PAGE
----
The Liberal government commissioned five case studies by the US-based International Civil Society Action Network (ICAN) worth nearly $36,000 to study how gender and identity impacts terrorism. 

True North learned of the contract details from officials with Global Affairs Canada following an exclusive report on a submission by Canada to the UN Security Council which called on a “gendered and intersectional” approach to combating violent extremism.

“Canada commissioned 5 cases studies from the International Civil Society Action Network related to gender and counter terrorism. The case studies are part of Canada’s ongoing efforts to support research and analysis with regard to gender and other identity factors and violent extremism and terrorism,” Global Affairs spokesperson John Babcock told True North. 

“Such research can help inform the development of more sustainable and effective approaches to countering terrorism and violent extremism. These case studies highlight particular experiences and challenges in preventing and countering violent extremism, including efforts linked to de-radicalization and reintegration of individuals.”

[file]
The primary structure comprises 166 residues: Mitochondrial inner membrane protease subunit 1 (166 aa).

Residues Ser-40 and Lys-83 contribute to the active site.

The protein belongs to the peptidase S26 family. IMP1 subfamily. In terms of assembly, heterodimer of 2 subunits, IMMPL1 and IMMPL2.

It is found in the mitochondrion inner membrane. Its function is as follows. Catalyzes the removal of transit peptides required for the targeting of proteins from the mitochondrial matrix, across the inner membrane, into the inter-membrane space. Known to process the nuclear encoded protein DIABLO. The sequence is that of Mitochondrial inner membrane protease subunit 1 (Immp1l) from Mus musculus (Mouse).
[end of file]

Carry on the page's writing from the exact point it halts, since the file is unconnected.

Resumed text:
Babcock also noted that while the case study contracts have already been completed, the reports will not be shared publicly until later this year. 

According to publicly available contract details, ICAN received a $35,805 payment in taxpayer funds for the non-competitive contract which concluded Mar. 20, 2021. Records also show that ICAN received another contract worth $11,290 on Mar. 1, 2020 for “management consulting” to create unspecified toolkits for Global Affairs Canada.  

On its website, ICAN bills itself as an organization dedicated to embodying UN Security Council Resolution 1325 which reaffirms the importance of women in international relations and promoting peace.  

The case studies were referenced by Canada during an informal July UN Security Council meeting to discuss “preventing terrorism and violent extremism through tackling gender stereotypes, masculinities, and structural gender inequality.” 

“As speakers have noted, gender stereotypes, masculinities, femininities, and gendered inequalities have long been exploited by violent extremist and terrorist groups to their own ends,” Canadian UN officials wrote in their submission to the meeting. 

“It is imperative that we continue working together to raise awareness of this phenomenon and advance comprehensive gender-responsive approaches to more effectively and sustainably counter terrorism and prevent and counter violent extremism.”

Prior to calling the 2021 election, Prime Minister Justin Trudeau gambled on campaigning to win one of two seats available on the Security Council which cost taxpayers $8.6 million. Canada was eventually defeated by Ireland and Norway. 

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